The blogging bubble

Blogging is developing into this incestuous industry of bloggers writing about blogging and each other. The resulting spiral has the industry rapidly disappearing up its own fundamental orifice.

Fuelled by the vanity of everyone having their own soapbox, a money engine is emerging where blogging is seldom about anything useful or relevant outside of its own onanistic world. Bloggers are all busy selling advertising and affiliate programs to each other. Their content is on how to blog, or how to make money from the internet which usually involves ... wait for it ... blogging.

The only model offered by 90% of the good advice is to provide content sufficiently interesting to attract readers and thereby generate advertising and affiliate sales revenue. But so often that content is about the act of blogging and the readers attracted are themselves bloggers. Other times the content covers Web 2.0, the internet, and other topics that are really only of interest to those generating the industry. The quintessential example for me is ProBlogger but look at Technorati’s top 100 blogs to see the trend.

The model blog for how it is supposed to work is, for me, Manolo’s shoe blog. The writer had the genius (or good luck) to combine humour, celebrities and fashion shoes, and as a result reportedly makes a good living from it. But the results reported for such blogs are unaudited claims made by those with a vested interest in maintaining the blog frenzy. More importantly there are only a handful of Manolos at the top of a vast pyramid of 15 to 70 million bloggers scrabbling for another hundred readers of their self-absorbed posturing, all chasing the lure of easy money – write a blog and get the cheques.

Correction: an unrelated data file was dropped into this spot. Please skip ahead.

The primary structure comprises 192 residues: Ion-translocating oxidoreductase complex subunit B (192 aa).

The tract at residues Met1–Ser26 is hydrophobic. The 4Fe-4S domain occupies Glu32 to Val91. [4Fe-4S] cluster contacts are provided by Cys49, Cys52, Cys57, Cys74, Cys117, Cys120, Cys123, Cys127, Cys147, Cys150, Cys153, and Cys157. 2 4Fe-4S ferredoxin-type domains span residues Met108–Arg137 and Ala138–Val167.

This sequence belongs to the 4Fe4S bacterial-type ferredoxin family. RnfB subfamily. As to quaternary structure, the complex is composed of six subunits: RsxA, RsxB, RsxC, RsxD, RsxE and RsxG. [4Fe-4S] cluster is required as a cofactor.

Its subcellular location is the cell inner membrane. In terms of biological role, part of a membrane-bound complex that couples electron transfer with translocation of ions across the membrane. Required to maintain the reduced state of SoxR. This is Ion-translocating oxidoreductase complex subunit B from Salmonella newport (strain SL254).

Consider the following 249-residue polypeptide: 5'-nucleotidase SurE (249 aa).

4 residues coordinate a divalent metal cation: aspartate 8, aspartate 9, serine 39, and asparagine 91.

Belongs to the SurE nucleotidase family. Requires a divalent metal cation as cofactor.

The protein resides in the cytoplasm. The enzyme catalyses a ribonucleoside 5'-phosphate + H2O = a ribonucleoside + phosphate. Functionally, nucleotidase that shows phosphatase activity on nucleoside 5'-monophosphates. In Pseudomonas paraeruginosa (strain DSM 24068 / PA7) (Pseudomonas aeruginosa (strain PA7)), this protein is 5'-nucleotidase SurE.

Clearly this is a self fueling bubble no different to the Dutch tulip frenzy or the dot-com scam. Perhaps the human race will never tire of exposing their thoughts online to a disinterested world. More likely the fad will eventually die away (Who reads this stuff? And where do they find the time? Who actually clicks on the ads?) and with it the revenues, and a much smaller number of sites will remain who actually have a topic to talk about and something to say.

[reproduced in full from my original post at The IT Skeptic]

P.S. yes I know I'm feeding at the same trough. If there is a goldrush on, I for one intend to be part of it. By the time the dust settles and the silly money dries up, maybe one of my more substantial revenue models will actually be working for me...